Essex Police: Sixty-nine new officers begin their careers
Crime / Mon 20th Dec 2021 at 05:10pm
SIXTY-nine new officers have started work in your communities after passing out on Friday.The 35 men and 34 women took their oath to join the thousands of others of brave officers helping you, keeping you safe, and catching criminals every day.
The new officers are part of our continued investment which will see more than 3,553 officers in our force by March next year.
Three of the new officers who will protect and serve your county are PC Keeley Duncan, PC Liberty Keyse and PC Sarah Scully.
PC Duncan, who will be based on Chelmsford’s Local Policing Team, said her two years volunteering as a Special Constable were the reason she undertook further training. She said: “This is such a proud moment for me.“My dad’s in the army and my mum was in the Royal Ulster Constabulary in Northern Ireland. I’m really proud to be able to follow in their footsteps and make a difference to the community.
“Being a Special Constable was full of moments where I knew I’d made a real impact on a victim of crime, or the loved ones of someone who had passed away unexpectedly.“That’s when I realised this is what I want to do forever. I don’t just want to do it one or two days a week – I want to do it for the rest of my life.”
PC Keyse, who will be based in Basildon, has always wanted to be a police officer. She first applied to be a Special Constable at 18. By 22, she was successful, spending over two and a half years volunteering. She said: “I’ve been trying to do this for seven years, so to get to this point, I am on cloud nine. “I trained to be an accountant, as well as in fashion and textiles, which is completely polar opposite, and at one point I wanted to be a journalist. I’ve always had it in the back of my mind that I wanted to be in the police.
“There is nothing in this world I’ve wanted more, and my parents and my partner have seen how hard I’ve worked for this.”PC Scully, who will be based in Loughton, joined Essex Police after her best friend, also a police officer, inspired her to take the leap.
She said: “I’m 32 and I left college at 19. I hadn’t done any type of formal exam in that time. That’s been the biggest challenge for me because it’s been in back-to-school learning mode. “But we’ve had a really good mix of tutors at the college. They’ve been so good at helping us and making sure we all know what we’re talking about and what we’re doing. “And, as a class, we’ve had such a tight friendship and we’ve even had revision nights. If you’re not sure, there is always someone there to help you get through it.”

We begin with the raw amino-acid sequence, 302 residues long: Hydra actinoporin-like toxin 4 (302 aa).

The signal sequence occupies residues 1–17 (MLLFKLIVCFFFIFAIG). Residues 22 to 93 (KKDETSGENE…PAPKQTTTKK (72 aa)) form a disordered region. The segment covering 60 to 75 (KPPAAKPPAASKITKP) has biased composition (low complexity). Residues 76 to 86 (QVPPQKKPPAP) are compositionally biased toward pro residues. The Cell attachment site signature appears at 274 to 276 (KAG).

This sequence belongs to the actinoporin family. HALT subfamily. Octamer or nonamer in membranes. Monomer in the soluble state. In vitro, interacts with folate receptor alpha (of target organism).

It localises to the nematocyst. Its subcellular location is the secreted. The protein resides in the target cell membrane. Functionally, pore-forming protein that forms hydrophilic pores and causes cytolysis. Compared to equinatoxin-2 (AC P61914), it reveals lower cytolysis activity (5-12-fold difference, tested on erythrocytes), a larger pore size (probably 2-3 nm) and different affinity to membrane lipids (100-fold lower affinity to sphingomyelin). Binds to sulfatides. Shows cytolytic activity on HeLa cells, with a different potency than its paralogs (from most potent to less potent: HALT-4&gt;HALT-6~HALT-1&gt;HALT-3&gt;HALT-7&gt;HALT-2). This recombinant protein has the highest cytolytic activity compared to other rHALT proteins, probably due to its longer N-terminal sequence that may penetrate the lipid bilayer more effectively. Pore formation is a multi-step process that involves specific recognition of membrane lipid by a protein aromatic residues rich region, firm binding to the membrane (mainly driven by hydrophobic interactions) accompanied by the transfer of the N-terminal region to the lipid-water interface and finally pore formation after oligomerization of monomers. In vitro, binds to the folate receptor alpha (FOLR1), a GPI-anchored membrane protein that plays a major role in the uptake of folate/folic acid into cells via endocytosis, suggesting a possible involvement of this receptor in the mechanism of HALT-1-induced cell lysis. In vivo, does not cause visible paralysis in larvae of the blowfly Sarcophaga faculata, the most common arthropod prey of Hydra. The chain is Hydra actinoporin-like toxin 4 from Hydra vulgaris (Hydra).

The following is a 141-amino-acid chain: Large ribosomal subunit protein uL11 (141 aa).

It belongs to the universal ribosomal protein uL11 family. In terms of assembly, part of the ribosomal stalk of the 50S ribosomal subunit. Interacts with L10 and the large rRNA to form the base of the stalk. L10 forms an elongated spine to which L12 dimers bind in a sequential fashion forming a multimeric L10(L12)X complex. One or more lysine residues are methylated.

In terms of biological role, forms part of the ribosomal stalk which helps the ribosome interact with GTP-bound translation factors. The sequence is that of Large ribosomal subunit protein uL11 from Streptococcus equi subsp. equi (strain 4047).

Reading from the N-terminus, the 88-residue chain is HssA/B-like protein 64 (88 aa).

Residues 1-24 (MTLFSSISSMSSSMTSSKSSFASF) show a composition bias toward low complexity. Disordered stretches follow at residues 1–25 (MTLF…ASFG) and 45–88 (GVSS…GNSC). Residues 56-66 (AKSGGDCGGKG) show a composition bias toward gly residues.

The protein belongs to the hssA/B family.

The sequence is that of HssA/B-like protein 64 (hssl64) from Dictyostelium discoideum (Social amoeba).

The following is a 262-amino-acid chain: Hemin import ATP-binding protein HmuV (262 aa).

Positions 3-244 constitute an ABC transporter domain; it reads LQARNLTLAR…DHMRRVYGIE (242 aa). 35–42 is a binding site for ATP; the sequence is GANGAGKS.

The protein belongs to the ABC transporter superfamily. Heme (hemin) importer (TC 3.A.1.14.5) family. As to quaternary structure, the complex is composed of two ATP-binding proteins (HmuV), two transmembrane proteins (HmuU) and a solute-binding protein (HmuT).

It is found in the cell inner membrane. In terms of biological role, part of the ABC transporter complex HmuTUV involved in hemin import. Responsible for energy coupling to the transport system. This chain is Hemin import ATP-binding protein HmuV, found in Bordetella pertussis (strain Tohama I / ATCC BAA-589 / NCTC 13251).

Chief Constable BJ Harrington was joined in welcoming our new officers by Police, Fire, and Crime Commissioner Roger Hirst, Lord Lieutenant of Essex Jennifer Tollhurst, Lieutenant Colonel Ed Rankin the Colchester Garrison Commander and Andy Lamont the Garrison Sergeant Major as well as Vicky Ford MP.
Chief Constable Harrington said: “Essex Police is made up of different people with the same values. We are one team, one family, one county and one force.“As they join our local policing teams, they will be focussed on gripping drug-driven violence, domestic abuse, night-time economy disorder and the impact of criminal gangs. “
They will be confronting those who believe – wrongly – that they can behave violently or aggressively towards women and girls or towards anyone else in our society. In our county, no one must be victimised for who they are or what they believe in.“
Essex Police’s detectives are very good at catching killers and arresting and charging serious offenders. In 2022, the job of our new officers will be to stop criminals before they have an opportunity to do harm. “Our priorities are clear. Investigate crime. Detect crime. Prevent crime.“Catch criminals, protect people, keep people safe.”At Essex Police, we value difference, and know that we’re strongest when we all work together.
Our officers have different life experiences, different skills and represent communities from across our county.We’re here for you and your loved ones in times of emergency, and we’re always looking for new people to join us.
What's the chance of seeing any of them WALKING the streets
Not only did the Tories cut police numbers by 20,000 from 2010 onwards, they also cut 23,000 support staff including PCSOs. These officers replaced the officer on the beat and assisted police officers by gathering intelligence, carrying out security patrols and, through their presence alone, reassed the public. The Mayor in London has continued to fund these officers as it is their knowledge of neighbourhoods that deters and helps catch criminals. Here in Essex you're more likely to see a vicar running down your street without their trousers than a community support.officer. This is what Harlow voted for!